...by indifferent people.”
A recurring theme in our writings this year center on critical thinking and the leader’s ability to set direction for their teams in the context of operating in a VUCA (Volatile, Uncertain, Complex, Ambiguous) business environment. It is a recurring theme because we continue to see and hear about business leaders struggling with change they feel they have limited control over. Using the title quote attributed to Peter Marshall, former chaplain for the U.S. Senate in the late 1940s, we continue to explore effective leadership in a VUCA business environment.
Indifference is defined as a lack of interest or concern in a given situation. It is being apathetic in a situation and is a clear reflection of the leader’s attitude. This is an important distinction as part of the challenge of effectively leading change is thinking it merely involves doing different to get different results. It is a common misconception by not realizing and understanding that doing different must begin with thinking different. A leader’s attitude of indifference and apathy is a core issue in the VUCA challenge!
What does indifference look like? We see two common scenarios in our coaching practice:
So, what is a leader to do under these conditions? We’ve written previously about VUCA 2.0 (Vision, Understanding, Courage, Adaptability) introduced by Bill George, former CEO of Medtronic. From where we stand, the entire process of effectively leading change begins with vision. In our leadership and coaching practice, we spend a good deal of time helping our clients create a vision, revise their existing vision, or merely reconnecting to their existing vision as a means to center themselves on their purpose. It is nearly impossible to be indifferent as a leader when there is clarity and alignment to the core purpose of why the business exists!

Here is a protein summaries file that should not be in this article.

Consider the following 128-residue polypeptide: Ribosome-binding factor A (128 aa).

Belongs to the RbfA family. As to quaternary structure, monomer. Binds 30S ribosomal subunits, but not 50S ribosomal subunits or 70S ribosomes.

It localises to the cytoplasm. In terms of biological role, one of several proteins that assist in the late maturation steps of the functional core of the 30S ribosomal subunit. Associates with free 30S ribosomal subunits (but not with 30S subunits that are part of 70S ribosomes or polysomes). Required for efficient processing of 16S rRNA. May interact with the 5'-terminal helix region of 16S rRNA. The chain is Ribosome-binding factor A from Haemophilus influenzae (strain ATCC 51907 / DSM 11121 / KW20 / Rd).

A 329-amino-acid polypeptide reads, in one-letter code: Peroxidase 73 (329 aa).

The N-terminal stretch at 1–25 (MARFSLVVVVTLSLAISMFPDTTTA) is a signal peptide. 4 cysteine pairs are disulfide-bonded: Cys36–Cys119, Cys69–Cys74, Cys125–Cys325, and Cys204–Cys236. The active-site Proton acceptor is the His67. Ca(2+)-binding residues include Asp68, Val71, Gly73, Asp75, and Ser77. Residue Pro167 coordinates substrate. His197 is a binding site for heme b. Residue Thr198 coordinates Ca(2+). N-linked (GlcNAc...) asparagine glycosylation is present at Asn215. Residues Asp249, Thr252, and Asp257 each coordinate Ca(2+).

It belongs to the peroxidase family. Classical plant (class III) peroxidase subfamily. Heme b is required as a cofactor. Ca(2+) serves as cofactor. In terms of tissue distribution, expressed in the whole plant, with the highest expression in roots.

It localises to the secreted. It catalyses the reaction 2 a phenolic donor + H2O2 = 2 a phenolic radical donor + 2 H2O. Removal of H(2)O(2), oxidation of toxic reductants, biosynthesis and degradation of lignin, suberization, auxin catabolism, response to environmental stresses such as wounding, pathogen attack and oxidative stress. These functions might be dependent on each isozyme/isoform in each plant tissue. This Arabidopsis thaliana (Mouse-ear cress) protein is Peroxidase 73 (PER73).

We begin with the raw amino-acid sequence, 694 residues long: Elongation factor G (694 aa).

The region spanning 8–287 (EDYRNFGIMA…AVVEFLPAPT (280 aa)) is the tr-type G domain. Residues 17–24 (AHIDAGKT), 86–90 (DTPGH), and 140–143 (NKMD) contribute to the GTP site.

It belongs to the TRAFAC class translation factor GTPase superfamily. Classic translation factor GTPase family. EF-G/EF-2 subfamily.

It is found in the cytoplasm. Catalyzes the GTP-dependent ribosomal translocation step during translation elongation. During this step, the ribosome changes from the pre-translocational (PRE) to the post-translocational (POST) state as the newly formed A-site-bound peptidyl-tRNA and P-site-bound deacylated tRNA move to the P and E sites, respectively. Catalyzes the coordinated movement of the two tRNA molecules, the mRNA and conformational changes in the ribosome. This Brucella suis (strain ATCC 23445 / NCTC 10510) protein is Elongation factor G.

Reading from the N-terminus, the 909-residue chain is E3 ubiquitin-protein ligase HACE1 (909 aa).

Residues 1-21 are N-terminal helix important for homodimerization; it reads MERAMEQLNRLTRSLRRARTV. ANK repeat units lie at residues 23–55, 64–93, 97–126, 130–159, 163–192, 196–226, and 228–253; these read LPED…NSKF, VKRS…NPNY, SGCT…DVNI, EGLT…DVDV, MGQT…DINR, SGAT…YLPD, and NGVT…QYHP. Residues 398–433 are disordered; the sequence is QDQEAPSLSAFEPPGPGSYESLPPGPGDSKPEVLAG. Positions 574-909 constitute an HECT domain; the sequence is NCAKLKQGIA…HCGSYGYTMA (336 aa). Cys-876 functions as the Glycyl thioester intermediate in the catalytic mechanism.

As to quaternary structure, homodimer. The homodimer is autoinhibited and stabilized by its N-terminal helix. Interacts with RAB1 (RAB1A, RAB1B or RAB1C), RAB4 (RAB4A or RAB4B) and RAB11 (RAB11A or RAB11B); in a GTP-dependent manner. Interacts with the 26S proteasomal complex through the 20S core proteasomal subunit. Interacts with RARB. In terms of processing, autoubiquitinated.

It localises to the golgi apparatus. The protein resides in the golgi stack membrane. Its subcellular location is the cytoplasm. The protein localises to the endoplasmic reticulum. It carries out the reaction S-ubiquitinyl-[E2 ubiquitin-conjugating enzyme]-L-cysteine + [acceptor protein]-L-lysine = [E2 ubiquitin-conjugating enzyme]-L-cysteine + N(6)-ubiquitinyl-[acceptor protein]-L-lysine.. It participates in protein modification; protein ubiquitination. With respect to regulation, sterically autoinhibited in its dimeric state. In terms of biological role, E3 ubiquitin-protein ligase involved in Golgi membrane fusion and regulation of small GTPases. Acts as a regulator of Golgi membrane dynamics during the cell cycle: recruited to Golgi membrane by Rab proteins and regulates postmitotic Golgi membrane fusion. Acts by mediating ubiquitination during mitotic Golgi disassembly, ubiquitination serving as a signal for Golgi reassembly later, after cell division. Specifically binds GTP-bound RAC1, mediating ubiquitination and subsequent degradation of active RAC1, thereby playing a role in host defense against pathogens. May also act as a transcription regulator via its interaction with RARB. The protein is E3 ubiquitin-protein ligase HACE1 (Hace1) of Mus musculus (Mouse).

We’ve all heard the familiar definition of insanity, doing the same thing over and over and expecting different results. Being proactive in a VUCA business environment begins with the leader checking their own attitude to ensure they are not directly or indirectly modelling an attitude of indifference. Rather, they are consciously and courageously maintaining an attitude of understanding and adaptability centered around their organizational vision!
How are you leading differently to achieve desired results? If you are not sure, we can help!